It would be an oversimplification to put Lunch Room in the category of a comedy simply due to the myriad emotions and an entire spectrum of intensities it invokes. Additionally, while also suggesting intelligence of thought behind the choice, it chooses to confine itself to the same physical space, for the most part of the series, to allow all of these emotions a detailed portrayal. Read Less
Essentially, the story is of a group of retail professionals who work at a supermarket called Oz Supermart. Within the group, however, rest innumerable forces of culture, religion, relationships and several other societal elements, tugging at them from different directions. If on the one hand, there is the attempt to conjure a conversation on police brutality and the systemic racism it entails, on the other, there is a discussion of African history. If one episode takes us into an impassioned discussion on institutionalized faith and belief in the idea of God, the other brings in minority representation by way of characters endearing in their quirkiness.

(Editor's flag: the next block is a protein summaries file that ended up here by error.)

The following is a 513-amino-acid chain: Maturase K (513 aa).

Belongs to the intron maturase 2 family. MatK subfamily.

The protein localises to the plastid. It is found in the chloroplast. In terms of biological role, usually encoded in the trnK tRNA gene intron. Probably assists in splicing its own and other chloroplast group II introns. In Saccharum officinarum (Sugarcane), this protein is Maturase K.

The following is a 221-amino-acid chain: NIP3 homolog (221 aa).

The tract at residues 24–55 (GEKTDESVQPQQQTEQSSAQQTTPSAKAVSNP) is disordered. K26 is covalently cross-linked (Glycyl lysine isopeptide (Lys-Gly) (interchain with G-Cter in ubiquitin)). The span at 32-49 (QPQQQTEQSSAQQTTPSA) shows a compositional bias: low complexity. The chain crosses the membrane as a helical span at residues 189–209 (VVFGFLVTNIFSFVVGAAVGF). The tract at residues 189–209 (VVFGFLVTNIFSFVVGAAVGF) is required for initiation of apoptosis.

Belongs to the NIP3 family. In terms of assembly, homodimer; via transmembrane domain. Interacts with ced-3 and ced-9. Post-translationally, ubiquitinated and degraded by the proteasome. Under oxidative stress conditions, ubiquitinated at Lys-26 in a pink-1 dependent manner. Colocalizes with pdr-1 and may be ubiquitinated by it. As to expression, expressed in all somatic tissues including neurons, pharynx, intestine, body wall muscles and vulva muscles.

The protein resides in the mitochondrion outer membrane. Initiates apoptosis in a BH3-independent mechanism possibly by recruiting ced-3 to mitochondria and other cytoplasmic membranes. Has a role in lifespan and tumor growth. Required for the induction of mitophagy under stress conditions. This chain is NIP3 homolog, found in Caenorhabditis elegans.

What the narrative eventually achieves is tying all of these characters together with the common thread of the room where they turn up every day as part of their job which is sometimes mundane and sluggish, sometimes brimming with gossip, and sometimes simply the backdrop of a romantic date. Portraying events like the Covid-19 lockdown further allows the narrative a connection with the contemporary reality, serving to perhaps draw the viewer deeper. On the whole, the series becomes a sweet, devoted and sincere effort to introduce you to a world that will linger with you even after you are done conversing with it.